But after proving he could turn round factories, Mr Lee was called back to Hong Kong in late 1979 to take over the garment business, as one of his uncle’s partners, who had been in charge, branched out on his own and poached staff. “The garment division was totally vacuumed,” says Mr Lee. “He was friendly but he still took a lot of people from us.”

TAL grew – with profit margins of about 20 per cent – but eventually Hong Kong succumbed to the same fate that Britain and America had met decades before, as other countries became cheaper sources of labour. So he decided to open a factory in China.

“My uncle came to Hong Kong because of the Communists, so he just had no trust in the Communists. By 1995?.?.?.?we had no choice. The labour costs were getting higher everywhere so we basically decided to try it.”

Mr Lee says the move helped, but now that factory and another one nearby are falling victim to the same pressures that have forced textile manufacturing to shift from the west to East Asia and, more recently, to countries such as Bangladesh. “Now it’s terrible. We cannot get workers, turnover is high, wages are high.”

Although Mr Lee is quasi-retired – having handed the CEO title to his son Roger (see box) last year – he retains the title of chairman and comes to work every day. He also still manages the account for one of his oldest customers – an 81-year-old nun called Sister M Laetitia who has been cloistered in a convent in Ohio for almost six decades. He sources cloth in Hong Kong and then ships it to the nun who sews the habits and vestments for the 15 barefoot women who spend their days praying in the Monastery of the Poor Clares.

Mr Lee has been to visit the woman, who must be separated from visitors by a grated divide. She is his sister. Even today, he remembers the day 58 years ago when his father learnt he would never embrace his oldest child again.

“That’s the only time I’ve ever seen my father cry. It was really sad.”

上个世纪八十年代,当李乃熺(Harry Lee,见右图左)接手香港服装集团联业制衣(TAL)时,他面临的一系列挑战之一是贿赂。联业制衣为众多全球大品牌生产衬衫和裤子。

在与香港岛一水之隔的九龙,李乃熺坐在自己简朴的办公室里,说:“那时仍存在很多不正当行为……有人给了我3页纸,上面写着我们要向这位客户支付了多少比例,要向那个客户支付多少比例。”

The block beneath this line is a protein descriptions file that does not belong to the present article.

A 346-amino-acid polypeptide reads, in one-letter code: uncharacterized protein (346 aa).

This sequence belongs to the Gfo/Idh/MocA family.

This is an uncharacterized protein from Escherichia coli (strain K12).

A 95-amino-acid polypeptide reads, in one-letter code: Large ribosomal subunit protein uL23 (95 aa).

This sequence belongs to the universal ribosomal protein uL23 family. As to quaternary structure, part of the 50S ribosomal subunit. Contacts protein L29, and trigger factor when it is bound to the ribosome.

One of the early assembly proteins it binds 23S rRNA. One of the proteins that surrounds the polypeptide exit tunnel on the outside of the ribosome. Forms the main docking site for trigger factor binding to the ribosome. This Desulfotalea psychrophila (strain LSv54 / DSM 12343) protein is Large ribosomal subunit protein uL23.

回首当初,该公司在九龙尖沙咀的夜间活动与它生产的衬衫一样有名。在尖沙咀,当时还有小贩们兜售定制服装。该公司每月的招待费为20万港元。“如果你去最好的中餐馆,点一桌非常好的菜,包括鱼翅……费用也不到1000港元。”李乃熺说,“其他的钱都花到哪里去了?你说呢?女人。在香港所有的夜总会,我们都很有名。”

现年71岁的李乃熺改变了这种文化,他将每月招待开支降至1.5万港元,并用30年时间,将联业制衣打造成了一家营收高达8亿美元、拥有2.5万名员工、在亚洲各地设有11家工厂的大型集团。

尽管在香港之外并不怎么出名,但该公司现在已成为全球最大服装制造商之一,每年生产5600万件服装。在东莞的一家工厂,出于培训用途,有一面墙上悬挂着每位客户订购的衬衫。在那面墙上,从艾迪堡(Eddie Bauer)、香蕉共和国(Banana Republic)、吉凡克斯(Gieves & Hawkes)到博柏利(Burberry),均赫然在列,堪称一份“高街”时装企业名录。布克兄弟(Brooks Brothers)也是联业制衣的一位大客户。如今,联业制衣可以这样宣称:目前在美国销售的衬衫中,每6件就有1件是由联业制衣生产的。

李乃熺最终成为香港知名商人,这却几乎出于偶然。年轻时,他曾赴英国学习电子工程,然后又赴美国深造,获得了布朗大学(Brown)的博士学位。

他的叔叔李雍熙用一张回程机票诱骗他回香港度假,然后又说服他加盟联业制衣。当时,创立于1946年、最初为家族企业的联业制衣,已是一家非常知名的纺织企业,因为它是二战后对香港经济发展做出突出贡献的企业之一。不过,该公司之所以在香港生根发芽,并非刻意计划,而是更多地缘于机缘巧合以及毛泽东。

毛泽东在中国建立政权的3年前,李雍熙的父亲李震之在上海创建了大南纺织有限公司(South China Textile Limited)。当时,上海有数个家世显赫的纺织世家。但在1949年中共上台前、解放战争的最后几年里,时势对上海的实业家们造成了冲击。

当时,李震之从美国订购了一批纺织设备,打算运往重庆工厂。但由于申请进口许可时遇到了一些问题,那批机器被卸在了香港。后来,这位有7个子女的父亲举家迁往当时还是英国殖民地的香港,在那里开设了香港第一家纺织厂,为后来其他一些逃离中共政权的实业家铺平了道路。

“就这样,我们的家族事业开始在香港生根发芽。纺织业成为香港的一个主要行业、并大量吸纳就业。”李乃熺说,“当时控制香港纺织业的主要有两个帮派,上海帮和(广东)潮州帮……我们是上海帮。”

李乃熺说,在最初的那段日子里,“钱并不难赚”,因为香港的人工成本非常低。日本的纺织业在战争中遭到毁灭,这一点也令香港企业受益。例如,丰田(Toyoda)家族(后来因丰田汽车(Toyota)而更为知名)就在战争中失去了所有的纺织厂。

上世纪60年代,情况变得更为复杂,因为英国和美国开始担心,来自香港(以及当时工业已复苏的日本)的进口产品会导致本国纺织厂破产。在美国总统约翰?肯尼迪(John F Kennedy)主政时期,美国政府推出了一项将一直持续到2005年的配额制。李乃熺表示,这促使联业制衣开始赴其他地区办厂。

李乃熺说:“一开始,我们从香港来到台湾、泰国……寻找那些不受有配额制限制的地区。”

马来西亚也是联业制衣扩张业务的一个目标。从美国回到香港后不久,李乃熺被派到那里,经营一家出现亏损的工厂,在古巴出生的华人妻子与他同行。后来,他又被派到了另一家马来西亚工厂,那家工厂拥有3000名员工、1500部织机和10万个纺锤。“我坐在那里,面对偌大的桌子,内心非常恐惧。工厂每一天都亏很多钱,简直像疯了一样。”李乃熺表示,“我坐在那里,毫无头绪。我以前从没有亲眼看到过纺织机。我就是这样起步的。”

但在事实证明李乃熺能够让这些工厂起死回生之后,他于1979年底被召回香港,接手了服装业务,因为原来的负责人、他叔叔的一名合伙人另立门户,还挖走了许多员工。“服装部门被彻底掏空了。”李乃熺表示,“他很友好,但他从我们这里带走了很多人。”

联业制衣发展得不错,利润率为20%左右,但面对其他地区更为廉价的劳动力,英国和美国几十年前面临的命运最终也降临到香港头上。于是,他决定在中国内地设厂。

“我的叔叔之所以来到香港就是因为共产党,因此他一点也不相信共产党。但到1995年……我们别无选择了。到处的人工成本都在上涨,因此我们基本上决定试一试。”

李乃熺表示,此举当时有所帮助,但如今,内地那家工厂和附近的另外一家工厂也再次沦为这种压力的牺牲品,这种压力曾迫使纺织制造业从西方转向东亚,最近又转向孟加拉等人工更低廉的国家。“现在那里的情况很糟糕。我们招不到人,人员流动率很高,工人薪资也很高。”

尽管李乃熺现在处于准退休状态(他去年已将首席执行官一职交给他的儿子李国权(Roger)),但他仍保留着董事长一职,而且每天都来上班。他还亲自管理着他的一位老客户——现年81岁的修女Sister M Laetitia。她在俄亥俄州的一个修道院里静修,迄今已近60年了。他从香港采购布料,然后发到这位修女那里,她为15位在Monastery of the Poor Clares修道院终日祈祷的赤足妇女缝制道服和祭服。

李乃熺看望过这位修女,她与访客中间必须隔着护栏。她是他的姐姐。甚至到今天,他还记得58年前的那天,当时他的父亲得知,自己再也无法拥抱这个最大的孩子了。

“那是我唯一一次看到父亲哭。那确实让人悲伤。”

译者/梁艳裳